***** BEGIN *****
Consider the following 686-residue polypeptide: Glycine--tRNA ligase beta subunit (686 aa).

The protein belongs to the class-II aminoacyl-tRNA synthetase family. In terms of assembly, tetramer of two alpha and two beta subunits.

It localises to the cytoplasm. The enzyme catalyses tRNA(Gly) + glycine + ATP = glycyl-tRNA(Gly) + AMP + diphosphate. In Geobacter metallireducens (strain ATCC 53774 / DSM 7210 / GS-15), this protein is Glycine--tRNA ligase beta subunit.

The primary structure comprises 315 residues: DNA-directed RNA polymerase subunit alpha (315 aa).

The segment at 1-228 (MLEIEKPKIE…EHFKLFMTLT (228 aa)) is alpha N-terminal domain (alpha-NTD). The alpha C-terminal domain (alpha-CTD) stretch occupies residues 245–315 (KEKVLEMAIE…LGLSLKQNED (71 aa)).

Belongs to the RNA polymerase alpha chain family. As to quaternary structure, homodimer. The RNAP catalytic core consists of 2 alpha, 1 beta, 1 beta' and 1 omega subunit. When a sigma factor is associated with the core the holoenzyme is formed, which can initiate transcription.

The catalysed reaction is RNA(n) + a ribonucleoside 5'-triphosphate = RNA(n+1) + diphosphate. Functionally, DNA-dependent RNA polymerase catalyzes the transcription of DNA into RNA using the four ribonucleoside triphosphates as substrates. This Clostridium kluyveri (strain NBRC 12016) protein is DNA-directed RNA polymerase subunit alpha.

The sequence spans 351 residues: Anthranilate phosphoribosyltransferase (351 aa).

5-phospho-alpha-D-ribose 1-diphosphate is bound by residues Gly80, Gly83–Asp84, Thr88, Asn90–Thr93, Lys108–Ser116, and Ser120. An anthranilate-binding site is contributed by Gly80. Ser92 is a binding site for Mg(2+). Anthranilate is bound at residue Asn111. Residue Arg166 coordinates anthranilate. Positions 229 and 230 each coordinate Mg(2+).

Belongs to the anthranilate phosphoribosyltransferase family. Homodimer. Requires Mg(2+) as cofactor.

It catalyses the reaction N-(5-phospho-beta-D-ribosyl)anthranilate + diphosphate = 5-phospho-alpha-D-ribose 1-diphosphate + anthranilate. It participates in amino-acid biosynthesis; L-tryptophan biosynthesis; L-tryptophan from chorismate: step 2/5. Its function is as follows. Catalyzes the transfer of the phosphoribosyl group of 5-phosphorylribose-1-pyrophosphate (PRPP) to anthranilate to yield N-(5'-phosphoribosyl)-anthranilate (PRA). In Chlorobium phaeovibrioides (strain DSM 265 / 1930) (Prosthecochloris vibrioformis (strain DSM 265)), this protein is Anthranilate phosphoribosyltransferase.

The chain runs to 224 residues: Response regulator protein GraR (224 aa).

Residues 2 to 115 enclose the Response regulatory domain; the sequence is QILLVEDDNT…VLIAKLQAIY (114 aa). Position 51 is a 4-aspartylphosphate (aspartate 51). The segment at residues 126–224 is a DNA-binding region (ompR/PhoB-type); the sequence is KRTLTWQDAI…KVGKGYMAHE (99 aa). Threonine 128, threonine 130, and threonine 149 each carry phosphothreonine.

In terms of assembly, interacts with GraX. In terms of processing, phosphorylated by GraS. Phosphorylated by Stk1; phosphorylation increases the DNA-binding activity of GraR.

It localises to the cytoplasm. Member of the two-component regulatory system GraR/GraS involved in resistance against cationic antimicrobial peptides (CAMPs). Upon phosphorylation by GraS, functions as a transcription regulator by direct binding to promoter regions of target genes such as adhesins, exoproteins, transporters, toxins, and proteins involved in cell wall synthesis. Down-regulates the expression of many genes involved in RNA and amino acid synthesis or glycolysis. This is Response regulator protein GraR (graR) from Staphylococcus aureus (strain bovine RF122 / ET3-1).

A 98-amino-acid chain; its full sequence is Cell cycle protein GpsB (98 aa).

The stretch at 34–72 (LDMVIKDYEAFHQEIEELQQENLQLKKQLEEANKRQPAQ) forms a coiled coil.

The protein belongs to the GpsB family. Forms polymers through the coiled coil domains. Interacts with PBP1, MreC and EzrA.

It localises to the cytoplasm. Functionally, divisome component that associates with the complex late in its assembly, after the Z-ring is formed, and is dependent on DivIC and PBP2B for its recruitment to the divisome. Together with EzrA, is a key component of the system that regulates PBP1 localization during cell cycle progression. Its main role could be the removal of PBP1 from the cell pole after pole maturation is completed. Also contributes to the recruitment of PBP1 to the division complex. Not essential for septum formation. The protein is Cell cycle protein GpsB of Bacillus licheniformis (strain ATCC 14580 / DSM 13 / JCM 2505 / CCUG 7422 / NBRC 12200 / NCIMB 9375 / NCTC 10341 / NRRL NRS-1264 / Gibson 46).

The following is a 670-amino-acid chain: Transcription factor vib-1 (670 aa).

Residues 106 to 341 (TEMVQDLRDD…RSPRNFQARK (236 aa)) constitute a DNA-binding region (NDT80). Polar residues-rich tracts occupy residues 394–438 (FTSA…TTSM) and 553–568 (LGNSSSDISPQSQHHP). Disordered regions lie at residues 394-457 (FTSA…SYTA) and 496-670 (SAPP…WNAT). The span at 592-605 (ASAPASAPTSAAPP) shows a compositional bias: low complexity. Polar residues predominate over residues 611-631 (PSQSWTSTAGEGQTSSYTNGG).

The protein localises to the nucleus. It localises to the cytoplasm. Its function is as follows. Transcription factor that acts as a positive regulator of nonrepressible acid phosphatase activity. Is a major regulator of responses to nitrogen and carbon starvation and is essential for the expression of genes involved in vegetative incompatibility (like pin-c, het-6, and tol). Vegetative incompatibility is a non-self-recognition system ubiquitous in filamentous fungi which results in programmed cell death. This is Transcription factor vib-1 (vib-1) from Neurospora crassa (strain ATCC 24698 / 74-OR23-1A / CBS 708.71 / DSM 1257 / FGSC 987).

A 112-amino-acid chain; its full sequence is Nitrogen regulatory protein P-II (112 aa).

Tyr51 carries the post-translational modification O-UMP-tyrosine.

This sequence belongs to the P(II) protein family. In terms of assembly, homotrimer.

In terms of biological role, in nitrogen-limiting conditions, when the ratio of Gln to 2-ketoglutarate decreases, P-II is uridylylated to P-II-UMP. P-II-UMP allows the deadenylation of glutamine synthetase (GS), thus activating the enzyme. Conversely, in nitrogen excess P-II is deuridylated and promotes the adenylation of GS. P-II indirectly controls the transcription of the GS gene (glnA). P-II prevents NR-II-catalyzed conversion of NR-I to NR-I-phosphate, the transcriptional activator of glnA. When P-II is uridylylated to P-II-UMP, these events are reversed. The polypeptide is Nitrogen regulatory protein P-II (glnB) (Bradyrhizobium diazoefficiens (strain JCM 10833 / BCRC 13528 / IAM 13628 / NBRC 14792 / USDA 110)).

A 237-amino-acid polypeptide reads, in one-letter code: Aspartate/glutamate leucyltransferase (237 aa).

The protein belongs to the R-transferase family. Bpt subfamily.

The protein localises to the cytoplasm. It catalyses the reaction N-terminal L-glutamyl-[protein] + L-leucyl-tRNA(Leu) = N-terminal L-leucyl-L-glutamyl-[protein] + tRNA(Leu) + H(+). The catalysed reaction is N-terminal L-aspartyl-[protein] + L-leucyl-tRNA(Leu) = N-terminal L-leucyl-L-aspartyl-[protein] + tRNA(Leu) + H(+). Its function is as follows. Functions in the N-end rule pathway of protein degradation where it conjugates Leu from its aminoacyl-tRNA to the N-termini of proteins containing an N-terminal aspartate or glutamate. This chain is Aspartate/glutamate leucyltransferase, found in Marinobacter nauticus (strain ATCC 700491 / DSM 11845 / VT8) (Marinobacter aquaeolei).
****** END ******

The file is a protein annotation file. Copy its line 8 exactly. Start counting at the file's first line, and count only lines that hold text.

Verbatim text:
The sequence spans 351 residues: Anthranilate phosphoribosyltransferase (351 aa).